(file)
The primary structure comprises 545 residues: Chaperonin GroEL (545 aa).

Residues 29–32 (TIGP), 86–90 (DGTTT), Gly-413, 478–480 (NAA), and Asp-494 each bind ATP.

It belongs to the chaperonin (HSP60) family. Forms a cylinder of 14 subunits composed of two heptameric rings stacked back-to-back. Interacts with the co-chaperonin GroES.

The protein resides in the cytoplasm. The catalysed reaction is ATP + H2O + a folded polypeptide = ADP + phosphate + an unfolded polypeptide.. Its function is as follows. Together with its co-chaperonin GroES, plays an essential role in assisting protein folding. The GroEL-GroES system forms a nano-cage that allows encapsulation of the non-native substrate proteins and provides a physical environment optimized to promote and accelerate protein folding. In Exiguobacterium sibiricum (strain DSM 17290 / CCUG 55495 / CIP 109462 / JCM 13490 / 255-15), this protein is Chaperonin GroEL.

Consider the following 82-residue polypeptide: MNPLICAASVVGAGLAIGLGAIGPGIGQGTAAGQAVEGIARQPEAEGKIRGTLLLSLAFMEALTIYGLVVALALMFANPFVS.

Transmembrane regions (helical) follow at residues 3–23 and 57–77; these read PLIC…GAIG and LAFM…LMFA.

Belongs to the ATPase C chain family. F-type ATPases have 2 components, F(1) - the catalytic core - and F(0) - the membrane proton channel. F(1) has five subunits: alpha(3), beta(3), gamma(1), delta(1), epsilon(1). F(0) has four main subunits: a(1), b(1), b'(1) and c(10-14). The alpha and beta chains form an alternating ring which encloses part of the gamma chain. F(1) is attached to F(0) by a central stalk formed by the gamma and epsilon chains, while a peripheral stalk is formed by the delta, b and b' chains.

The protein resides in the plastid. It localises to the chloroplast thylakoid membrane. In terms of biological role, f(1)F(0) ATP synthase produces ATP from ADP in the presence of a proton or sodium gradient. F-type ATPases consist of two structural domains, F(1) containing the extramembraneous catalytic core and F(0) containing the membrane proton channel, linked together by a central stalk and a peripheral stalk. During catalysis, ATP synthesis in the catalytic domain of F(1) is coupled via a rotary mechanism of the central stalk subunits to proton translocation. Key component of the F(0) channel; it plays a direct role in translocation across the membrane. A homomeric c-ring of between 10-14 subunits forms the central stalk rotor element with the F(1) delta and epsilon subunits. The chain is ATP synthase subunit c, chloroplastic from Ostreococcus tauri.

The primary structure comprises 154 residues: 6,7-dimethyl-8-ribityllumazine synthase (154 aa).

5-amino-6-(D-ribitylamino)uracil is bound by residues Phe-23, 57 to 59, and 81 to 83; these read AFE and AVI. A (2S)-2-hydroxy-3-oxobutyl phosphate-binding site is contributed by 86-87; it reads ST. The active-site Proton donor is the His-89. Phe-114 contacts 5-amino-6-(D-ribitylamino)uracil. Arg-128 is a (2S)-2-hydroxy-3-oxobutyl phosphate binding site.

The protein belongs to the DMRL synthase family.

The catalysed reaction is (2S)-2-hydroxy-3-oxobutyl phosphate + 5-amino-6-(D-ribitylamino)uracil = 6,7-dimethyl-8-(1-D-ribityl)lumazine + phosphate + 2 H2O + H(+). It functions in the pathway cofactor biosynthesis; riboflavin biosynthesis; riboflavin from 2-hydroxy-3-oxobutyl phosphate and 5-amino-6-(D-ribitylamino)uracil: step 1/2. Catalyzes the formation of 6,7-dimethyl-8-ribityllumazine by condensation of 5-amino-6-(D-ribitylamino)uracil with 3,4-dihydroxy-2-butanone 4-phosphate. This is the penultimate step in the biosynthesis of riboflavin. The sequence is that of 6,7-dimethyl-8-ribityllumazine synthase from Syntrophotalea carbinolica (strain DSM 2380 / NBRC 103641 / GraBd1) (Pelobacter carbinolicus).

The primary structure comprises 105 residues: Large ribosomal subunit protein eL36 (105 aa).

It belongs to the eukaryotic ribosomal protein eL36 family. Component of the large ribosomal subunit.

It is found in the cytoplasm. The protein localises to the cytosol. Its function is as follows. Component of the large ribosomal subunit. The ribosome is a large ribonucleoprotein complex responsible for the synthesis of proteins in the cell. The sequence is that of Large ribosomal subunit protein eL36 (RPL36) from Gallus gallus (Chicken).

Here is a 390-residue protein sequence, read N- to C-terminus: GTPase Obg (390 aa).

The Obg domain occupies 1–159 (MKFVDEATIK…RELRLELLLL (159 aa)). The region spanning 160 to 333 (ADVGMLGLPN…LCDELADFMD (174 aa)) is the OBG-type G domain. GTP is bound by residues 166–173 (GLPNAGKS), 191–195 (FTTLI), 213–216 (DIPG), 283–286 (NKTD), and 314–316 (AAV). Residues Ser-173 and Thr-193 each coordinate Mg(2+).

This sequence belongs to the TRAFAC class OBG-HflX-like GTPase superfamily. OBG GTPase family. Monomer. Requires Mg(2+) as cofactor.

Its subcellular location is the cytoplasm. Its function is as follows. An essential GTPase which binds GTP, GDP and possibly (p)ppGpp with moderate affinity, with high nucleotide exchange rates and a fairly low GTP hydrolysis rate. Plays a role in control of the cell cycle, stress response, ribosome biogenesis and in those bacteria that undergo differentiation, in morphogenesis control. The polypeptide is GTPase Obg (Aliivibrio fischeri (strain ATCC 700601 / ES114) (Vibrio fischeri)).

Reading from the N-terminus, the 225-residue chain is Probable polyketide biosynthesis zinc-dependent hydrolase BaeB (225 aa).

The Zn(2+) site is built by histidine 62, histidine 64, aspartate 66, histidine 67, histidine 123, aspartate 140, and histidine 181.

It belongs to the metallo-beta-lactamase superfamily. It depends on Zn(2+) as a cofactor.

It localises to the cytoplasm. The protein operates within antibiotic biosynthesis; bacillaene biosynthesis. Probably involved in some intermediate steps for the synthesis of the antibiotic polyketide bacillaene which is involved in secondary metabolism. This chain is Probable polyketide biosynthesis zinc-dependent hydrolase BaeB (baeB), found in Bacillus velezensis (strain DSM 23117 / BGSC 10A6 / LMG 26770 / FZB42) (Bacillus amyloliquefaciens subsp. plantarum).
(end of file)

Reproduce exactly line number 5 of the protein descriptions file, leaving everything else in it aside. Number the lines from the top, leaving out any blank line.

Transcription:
Consider the following 82-residue polypeptide: MNPLICAASVVGAGLAIGLGAIGPGIGQGTAAGQAVEGIARQPEAEGKIRGTLLLSLAFMEALTIYGLVVALALMFANPFVS.